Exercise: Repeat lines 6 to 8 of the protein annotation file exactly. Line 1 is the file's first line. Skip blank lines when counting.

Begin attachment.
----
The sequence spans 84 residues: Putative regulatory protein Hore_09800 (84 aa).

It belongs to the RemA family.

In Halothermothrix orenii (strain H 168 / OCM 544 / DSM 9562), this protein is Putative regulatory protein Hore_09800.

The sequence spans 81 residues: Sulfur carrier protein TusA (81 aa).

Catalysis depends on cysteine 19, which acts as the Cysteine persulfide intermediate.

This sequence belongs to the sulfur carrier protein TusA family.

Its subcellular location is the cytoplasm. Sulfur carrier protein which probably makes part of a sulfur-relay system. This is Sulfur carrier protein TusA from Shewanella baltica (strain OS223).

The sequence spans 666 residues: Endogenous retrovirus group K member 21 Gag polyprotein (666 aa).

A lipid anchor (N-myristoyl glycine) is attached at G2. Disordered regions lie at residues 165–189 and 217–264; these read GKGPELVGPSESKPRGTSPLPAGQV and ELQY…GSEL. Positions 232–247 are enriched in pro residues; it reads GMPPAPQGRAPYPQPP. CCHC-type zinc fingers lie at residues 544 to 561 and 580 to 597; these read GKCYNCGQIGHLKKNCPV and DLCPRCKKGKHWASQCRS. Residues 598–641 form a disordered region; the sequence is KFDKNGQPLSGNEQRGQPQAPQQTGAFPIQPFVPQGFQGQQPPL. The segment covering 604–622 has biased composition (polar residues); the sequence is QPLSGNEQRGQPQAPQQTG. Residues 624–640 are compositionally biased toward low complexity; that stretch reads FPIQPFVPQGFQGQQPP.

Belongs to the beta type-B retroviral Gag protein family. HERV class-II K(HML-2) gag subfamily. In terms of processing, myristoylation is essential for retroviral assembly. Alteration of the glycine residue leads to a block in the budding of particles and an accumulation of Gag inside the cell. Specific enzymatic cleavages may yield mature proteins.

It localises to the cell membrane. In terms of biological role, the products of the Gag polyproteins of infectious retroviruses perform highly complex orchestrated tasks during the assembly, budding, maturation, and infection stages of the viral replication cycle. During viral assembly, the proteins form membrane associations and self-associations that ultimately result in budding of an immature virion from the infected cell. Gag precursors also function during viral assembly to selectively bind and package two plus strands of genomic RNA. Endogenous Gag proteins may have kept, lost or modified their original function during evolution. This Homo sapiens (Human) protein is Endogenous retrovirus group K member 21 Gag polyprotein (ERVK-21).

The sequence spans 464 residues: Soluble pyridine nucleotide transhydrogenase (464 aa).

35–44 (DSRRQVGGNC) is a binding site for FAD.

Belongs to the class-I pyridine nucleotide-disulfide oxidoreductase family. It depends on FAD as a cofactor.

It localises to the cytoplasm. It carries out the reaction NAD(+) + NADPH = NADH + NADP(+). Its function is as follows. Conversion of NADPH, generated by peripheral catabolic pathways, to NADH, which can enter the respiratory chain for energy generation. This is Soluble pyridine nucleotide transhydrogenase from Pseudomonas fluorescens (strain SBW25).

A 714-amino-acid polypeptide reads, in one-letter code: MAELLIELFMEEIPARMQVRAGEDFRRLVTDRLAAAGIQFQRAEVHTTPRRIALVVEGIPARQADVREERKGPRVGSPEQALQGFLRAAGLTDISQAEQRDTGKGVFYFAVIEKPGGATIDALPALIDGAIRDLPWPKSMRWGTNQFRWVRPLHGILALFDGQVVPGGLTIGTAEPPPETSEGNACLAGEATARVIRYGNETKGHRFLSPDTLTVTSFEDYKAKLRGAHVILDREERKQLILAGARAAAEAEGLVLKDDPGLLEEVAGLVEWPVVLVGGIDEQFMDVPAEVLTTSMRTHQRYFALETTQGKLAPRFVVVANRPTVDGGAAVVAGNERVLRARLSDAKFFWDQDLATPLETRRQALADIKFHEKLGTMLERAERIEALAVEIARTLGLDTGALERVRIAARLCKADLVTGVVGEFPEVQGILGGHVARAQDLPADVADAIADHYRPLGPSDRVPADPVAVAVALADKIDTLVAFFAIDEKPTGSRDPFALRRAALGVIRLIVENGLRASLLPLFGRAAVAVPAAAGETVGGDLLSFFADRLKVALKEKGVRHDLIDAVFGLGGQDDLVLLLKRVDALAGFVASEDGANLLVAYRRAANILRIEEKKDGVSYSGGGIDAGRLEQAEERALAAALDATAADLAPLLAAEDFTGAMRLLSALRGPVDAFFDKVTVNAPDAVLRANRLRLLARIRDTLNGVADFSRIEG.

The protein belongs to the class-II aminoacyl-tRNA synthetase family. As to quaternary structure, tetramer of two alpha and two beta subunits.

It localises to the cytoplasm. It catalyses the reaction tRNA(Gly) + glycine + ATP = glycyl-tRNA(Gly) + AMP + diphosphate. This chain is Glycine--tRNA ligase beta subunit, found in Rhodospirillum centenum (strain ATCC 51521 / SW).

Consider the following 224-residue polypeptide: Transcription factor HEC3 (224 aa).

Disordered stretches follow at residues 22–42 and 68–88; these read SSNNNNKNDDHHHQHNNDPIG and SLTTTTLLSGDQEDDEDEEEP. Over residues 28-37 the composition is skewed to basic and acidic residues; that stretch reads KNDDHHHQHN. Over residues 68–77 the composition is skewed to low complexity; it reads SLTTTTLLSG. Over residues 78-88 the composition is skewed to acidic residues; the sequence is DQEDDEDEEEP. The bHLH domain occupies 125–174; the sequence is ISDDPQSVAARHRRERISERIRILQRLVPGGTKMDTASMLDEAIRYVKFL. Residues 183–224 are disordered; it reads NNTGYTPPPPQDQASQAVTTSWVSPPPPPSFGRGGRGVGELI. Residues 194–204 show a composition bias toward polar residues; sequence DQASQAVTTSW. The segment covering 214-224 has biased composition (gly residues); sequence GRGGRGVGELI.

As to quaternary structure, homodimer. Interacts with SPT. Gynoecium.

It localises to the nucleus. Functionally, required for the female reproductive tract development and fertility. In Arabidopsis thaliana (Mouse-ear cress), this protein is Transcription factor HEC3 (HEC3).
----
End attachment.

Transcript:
This sequence belongs to the sulfur carrier protein TusA family.

Its subcellular location is the cytoplasm. Sulfur carrier protein which probably makes part of a sulfur-relay system. This is Sulfur carrier protein TusA from Shewanella baltica (strain OS223).

The sequence spans 666 residues: Endogenous retrovirus group K member 21 Gag polyprotein (666 aa).